Monday, November 27, 2006
Is there a secret understanding between Uttar Pradesh Chief Minister Mulayam Singh Yadav and the top Bharatiya Janata Party (BJP) leadership? So thinks the All India Muslim Personal Law board (AIMPLB) executive.
The AIMPLB executive, which met in New Delhi on Sunday, has resolved to raise the issue at its two-day general body meeting in Chennai on Jan 11-12. The outcome of the meeting could have a major bearing on Yadav's electoral fortunes as the Muslim vote is a key pillar of his strength.
'Mulayam Singh Yadav's apathetic attitude towards our repeated request to nail the culprits behind the 1992 demolition of the 16th century Babri Mosque in Ayodhya makes us wonder whether he has struck some secret understanding with the BJP leaders who are going scot-free simply because of the state government's indifference,' AIMPLB legal adviser Zafaryab Jilani told IANS on his return here Monday.
'We fail to understand what else could be preventing the Uttar Pradesh chief minister from issuing a notification that could bring senior BJP leader Lal Krishna Advani back on the mat for his involvement in the demolition conspiracy,' he said.
'After all, while dropping the criminal proceedings against Advani, the Lucknow bench of the Allahabad High Court had clearly said that the case could be revived with a fresh government notification for constitution of a special trial court,' he added.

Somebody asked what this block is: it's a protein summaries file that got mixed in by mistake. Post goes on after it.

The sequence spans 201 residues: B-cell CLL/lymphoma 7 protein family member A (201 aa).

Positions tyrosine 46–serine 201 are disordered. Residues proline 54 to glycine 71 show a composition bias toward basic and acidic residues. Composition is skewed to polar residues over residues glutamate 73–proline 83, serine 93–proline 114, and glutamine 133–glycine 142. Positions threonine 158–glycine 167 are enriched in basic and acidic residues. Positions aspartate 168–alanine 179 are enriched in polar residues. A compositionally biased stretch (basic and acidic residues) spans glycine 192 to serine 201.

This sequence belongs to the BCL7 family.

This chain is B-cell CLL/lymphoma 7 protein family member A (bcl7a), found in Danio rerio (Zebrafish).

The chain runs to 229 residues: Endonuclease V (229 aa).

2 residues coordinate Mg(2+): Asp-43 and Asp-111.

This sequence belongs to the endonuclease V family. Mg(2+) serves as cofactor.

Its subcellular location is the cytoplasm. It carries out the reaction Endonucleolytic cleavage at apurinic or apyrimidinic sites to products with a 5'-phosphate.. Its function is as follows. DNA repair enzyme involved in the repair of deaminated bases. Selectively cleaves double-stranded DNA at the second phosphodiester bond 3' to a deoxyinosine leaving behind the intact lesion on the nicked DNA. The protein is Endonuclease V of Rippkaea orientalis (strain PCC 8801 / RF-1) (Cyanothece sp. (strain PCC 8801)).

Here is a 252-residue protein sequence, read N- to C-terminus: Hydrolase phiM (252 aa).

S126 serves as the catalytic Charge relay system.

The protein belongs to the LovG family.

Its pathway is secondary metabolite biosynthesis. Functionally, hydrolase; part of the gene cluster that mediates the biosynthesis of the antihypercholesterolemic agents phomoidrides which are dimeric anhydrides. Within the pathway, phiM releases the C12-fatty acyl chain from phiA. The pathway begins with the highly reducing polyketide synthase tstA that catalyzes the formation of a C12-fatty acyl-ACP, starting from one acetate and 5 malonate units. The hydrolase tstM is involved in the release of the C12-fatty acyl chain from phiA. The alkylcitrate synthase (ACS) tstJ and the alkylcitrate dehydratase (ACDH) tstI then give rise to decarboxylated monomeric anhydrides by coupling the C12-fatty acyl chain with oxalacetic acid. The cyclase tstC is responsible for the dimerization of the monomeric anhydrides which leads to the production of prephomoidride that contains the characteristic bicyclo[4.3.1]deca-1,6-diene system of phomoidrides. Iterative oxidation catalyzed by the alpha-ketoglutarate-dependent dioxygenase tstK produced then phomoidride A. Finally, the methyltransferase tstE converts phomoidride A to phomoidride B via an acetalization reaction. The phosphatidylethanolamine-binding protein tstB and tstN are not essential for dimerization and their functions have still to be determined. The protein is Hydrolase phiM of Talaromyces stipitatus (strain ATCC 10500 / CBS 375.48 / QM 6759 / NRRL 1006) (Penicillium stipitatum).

The high court had in February 2001 invalidated the constitution of the special court on account of a technical flaw.
However, successive governments simply chose to sit over the issue.
'Well, we had not expected (former chief ministers) Mayawati or Raj Nath Singh to do anything against Advani or other BJP leaders charged of conspiracy, but we were quite confident that Mulayam would put them in the dock again. However, he has simply disappointed us,' said Maulana Khalid Rasheed, another AIMPLB executive member who also heads Lucknow's oldest Islamic seminary, Firangi Mahal.
He said: 'Other than his strange attitude towards the Babri Masjid, another matter of serious concern for us is Yadav's stand on the bullet-proofing of the makeshift temple erected on the debris of the razed mosque on Dec 6, 1992.'
According to him, 'board members are also sore over the chief minister's nod to a proposal for the bullet-proofing'.
He went on to ask: 'We want to ask him how he could do so when such a move would violate the Supreme Court order for maintaining status quo.'
'Bullet-proofing would also tantamount to giving official sanctity to the construction that was done illegally on a piece of usurped land over which the legal right is still being disputed in court.'